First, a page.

Private companies falling short on lease accounting standard
By Michael Cohn
Approximately 40 percent of private companies are behind schedule on implementing the new lease accounting standard or haven’t started getting ready yet, even though the implementation deadline is approaching, according to a new survey.
The deadline for most U.S.-based private companies to adopt the new standard is next January, and many of them launched the transition project early this year. The survey, by the lease accounting software provider LeaseAccelerator, found that 12 percent of the 350 finance and accounting leaders it polled from U.S.-based private companies indicated they have already completed the project.
Those that have completed the transition include private companies that are planning IPOs in the near future or are in the process of being acquired by a public company. There are also some privately held companies that have registered securities or are SEC filers and so must follow the deadlines for public companies, which had to begin abiding by the standard last December. Around 48 percent of private companies surveyed indicated they were on schedule or ahead of schedule. However, some companies may be underestimating the work effort left before they are required to comply, much like their public company counterparts did before they were required to begin complying last December.
When asked to compare the lease accounting standard to the revenue recognition standard that has already taken effect, 75 percent of the private company executives surveyed are finding the new leasing standards to be more complex or as complex, Nearly 55 percent of the companies polled are finding the lease accounting project to be more complex than originally anticipated. Collecting data, modifying business processes, and project-managing the enterprise-wide effort are the top three challenges they cited. Over 60 percent of private companies have formally assigned a project manager from the accounting or financial reporting team to lead the project.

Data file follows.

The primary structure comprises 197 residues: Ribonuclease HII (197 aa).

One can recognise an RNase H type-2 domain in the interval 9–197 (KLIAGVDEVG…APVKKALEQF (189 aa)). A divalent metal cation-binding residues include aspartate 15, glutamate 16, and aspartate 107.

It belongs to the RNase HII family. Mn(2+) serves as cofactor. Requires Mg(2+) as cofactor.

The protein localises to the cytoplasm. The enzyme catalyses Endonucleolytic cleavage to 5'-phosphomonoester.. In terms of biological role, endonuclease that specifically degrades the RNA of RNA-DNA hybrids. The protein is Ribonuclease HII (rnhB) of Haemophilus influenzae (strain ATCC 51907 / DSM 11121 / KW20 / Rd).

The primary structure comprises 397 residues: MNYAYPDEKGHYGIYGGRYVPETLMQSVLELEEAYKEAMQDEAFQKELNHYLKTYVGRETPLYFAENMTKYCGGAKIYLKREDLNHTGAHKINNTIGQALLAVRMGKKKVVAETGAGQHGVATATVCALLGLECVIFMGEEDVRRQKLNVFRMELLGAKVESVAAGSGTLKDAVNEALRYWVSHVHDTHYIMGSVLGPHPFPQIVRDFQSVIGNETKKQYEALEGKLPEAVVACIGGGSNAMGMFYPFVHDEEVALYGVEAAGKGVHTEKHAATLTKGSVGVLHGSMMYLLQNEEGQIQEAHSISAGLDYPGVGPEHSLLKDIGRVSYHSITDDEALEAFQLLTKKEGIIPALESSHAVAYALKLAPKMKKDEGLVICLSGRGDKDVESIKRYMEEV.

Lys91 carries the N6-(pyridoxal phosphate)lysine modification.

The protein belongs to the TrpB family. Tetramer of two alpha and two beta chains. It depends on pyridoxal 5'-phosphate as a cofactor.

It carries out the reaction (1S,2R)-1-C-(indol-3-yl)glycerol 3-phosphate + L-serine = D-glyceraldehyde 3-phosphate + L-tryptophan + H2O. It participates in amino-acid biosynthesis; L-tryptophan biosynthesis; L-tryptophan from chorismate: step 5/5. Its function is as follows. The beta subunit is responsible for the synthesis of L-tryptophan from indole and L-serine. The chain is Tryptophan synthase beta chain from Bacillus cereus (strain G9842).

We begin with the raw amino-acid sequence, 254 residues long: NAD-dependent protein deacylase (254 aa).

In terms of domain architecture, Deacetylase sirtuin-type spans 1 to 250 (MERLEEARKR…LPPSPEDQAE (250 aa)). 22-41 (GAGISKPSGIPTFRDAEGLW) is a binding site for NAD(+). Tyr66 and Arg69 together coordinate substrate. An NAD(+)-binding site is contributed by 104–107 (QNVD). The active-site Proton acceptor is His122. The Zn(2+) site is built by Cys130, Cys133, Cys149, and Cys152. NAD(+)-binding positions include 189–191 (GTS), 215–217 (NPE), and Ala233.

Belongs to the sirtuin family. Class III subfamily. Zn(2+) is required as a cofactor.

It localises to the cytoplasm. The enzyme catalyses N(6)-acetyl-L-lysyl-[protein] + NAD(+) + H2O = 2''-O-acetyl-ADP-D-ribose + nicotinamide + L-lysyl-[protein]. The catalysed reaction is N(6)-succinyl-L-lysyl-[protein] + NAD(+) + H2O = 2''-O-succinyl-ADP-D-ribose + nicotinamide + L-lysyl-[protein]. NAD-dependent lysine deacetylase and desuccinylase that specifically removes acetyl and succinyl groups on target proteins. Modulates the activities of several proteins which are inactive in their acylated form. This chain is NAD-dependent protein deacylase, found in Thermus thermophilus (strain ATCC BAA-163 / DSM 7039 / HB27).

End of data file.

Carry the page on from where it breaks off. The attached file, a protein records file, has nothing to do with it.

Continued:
More than 40 percent of the survey respondents said they have taken an inventory of their enterprise-wide lease portfolio. The most challenging leases to analyze are not real estate contracts, but IT, fleet, plant, machinery and equipment leases.
Only 20 percent of the respondents indicated their companies have now selected a software vendor to support the new lease accounting standards. More than 50 percent plan to use spreadsheets.
“Private companies will benefit from having an extra year to prepare for ASC 842 as they can learn from the real-world experiences of public companies that are adopting throughout 2019,” said LeaseAccelerator CEO Michael Keeler in a statement. “As private companies continue their efforts to meet the deadline, they should be mindful not just of ‘Day 1’ considerations, but also of the need to set up scalable business processes for sustained compliance. Ultimately, success with lease accounting will demand an enterprise-wide effort to regularly communicate changes to the portfolio across business units, corporate functions, and the accounting team.”